What happens when you leave your Estate to be preserved for “historical purposes” and have no heirs? The answer is a mess. Now the issue of the Binning Estate has ended up in the BC Court of Appeal.

Jessie Binning, widow to famed Canadian artist Bertram Binning, no doubt had the best of intentions when she Willed her husband’s historic home and all its furnishings, to be preserved for the public’s benefit. But she very likely underestimated the difficulty that Trustees would have fulfilling the terms of her Will.

A properly prepared Will appoints Trustees whose job it is is to cary out the wishes of the deceased person.

Jessie died in May 2007. Her estate, and West Vancouver historical home, has been the subject of a Wills dispute action ever since.

Jessie Binning’s Will stipulated that if the Trustees decided not to retain the house and furnishings but to sell it, that the proceeds would be transferred to the Binning Memorial Fellowship Fund administered by the University of British Columbia (U.B.C.).

The Binning home, at 2968 Mathers Crescent, was designated a Canadian national historic site in 1998. It was designed and constructed by Bertram Binning in 1941, and considered to be one of the first and best examples of the West Coast modern architectural movement. The home also contained personal furnishings and drawings belonging to the artist. 

After she died, the Trustees of Mrs. Binning’s Will set up a society called the Binning Heritage Property Society (“BHPS”). They then immediately transferred the estate to the Land Conservancy, as a “Deed of Gift”.

The Land Conservancy (TLC) is a non-profit charitable land trust in British Columbia, known for purchasing and running significant gardens and properties such as the Abkahzi Gardens and Christmas Hill Nature Sanctuary. It ran into financial difficulties and applied for creditor protection in 2013.

The TLC did not have the funds to pay for required maintenance of the Binning House, and wished to sell the property to satisfy some of its creditors. The TLC sought court approval to sell the property to developer Bruno Wall, who offered $1.6 Million dollars for the estate.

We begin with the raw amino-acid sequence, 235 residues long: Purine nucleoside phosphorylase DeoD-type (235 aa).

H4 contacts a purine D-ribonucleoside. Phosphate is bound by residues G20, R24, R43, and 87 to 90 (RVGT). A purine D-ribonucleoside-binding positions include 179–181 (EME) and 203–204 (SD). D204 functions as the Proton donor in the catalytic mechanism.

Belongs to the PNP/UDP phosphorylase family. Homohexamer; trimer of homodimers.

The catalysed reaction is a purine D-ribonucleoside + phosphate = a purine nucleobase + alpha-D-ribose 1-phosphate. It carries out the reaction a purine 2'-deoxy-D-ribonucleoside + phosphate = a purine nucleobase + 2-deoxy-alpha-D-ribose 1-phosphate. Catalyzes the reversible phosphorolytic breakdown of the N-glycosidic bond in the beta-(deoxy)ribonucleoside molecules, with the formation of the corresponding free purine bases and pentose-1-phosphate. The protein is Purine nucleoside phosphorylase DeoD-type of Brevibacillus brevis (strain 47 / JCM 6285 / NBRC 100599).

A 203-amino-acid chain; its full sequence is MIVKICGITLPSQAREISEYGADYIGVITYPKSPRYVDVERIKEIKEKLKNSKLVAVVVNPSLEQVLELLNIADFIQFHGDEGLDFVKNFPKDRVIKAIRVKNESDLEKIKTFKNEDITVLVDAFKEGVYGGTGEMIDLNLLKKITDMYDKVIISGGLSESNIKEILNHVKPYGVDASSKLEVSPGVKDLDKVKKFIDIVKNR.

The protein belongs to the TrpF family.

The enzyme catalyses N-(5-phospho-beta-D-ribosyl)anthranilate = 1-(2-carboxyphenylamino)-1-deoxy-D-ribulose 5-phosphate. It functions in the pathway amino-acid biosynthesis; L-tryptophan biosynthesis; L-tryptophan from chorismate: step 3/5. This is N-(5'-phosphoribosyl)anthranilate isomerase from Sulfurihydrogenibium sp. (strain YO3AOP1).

The proposed sale of the home attracted the attention of U.B.C lawyers, who argued that they were entitled to the estate because the original terms of the will could not be guaranteed. Thus, the proceeds of sale should revert to U.B.C. under the terms of Jessie’s Will.

The B.C. Supreme Court ruled in January 2014, that U.B.C was not entitled to the estate and required that the TLC find another trustee to take responsibility for the Binning House. It did not approve the sale, choosing to adjourn that issue generally.

That first order was set-aside in the BC Court of Appeal decision on December 3, 2014. The Honourable Mr. Justice Tysoe, speaking for the three Justices of Appeal, ordered the transfer of Binning House back to the original estate, and stated:

“I would declare the transfer of the Binning House by the Trustees to the New Society to have been a fraud on the power given to the Trustees in the Will and the transfer to be void.”

Moreover, the costs of UBC and the TLC were to be paid from the estate.

What will come of the Binning Estate, how it will be run, and whether or not the public will have access to it, has yet to be determined.

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Jayne Embree M.A.

Divorce Coach and Child Specialist

Jayne holds a Masters in Psychology and is a highly experienced Divorce Coach and Child Specialist. Currently on sabbatical, Jayne is conducting research in the area of family dynamics and parental conflict.  


Areas of Practice: Family law including separation, divorce, mediation, arbitration, child & spousal support, support variations, guardianship, parenting time, access, property division and more. Victoria BC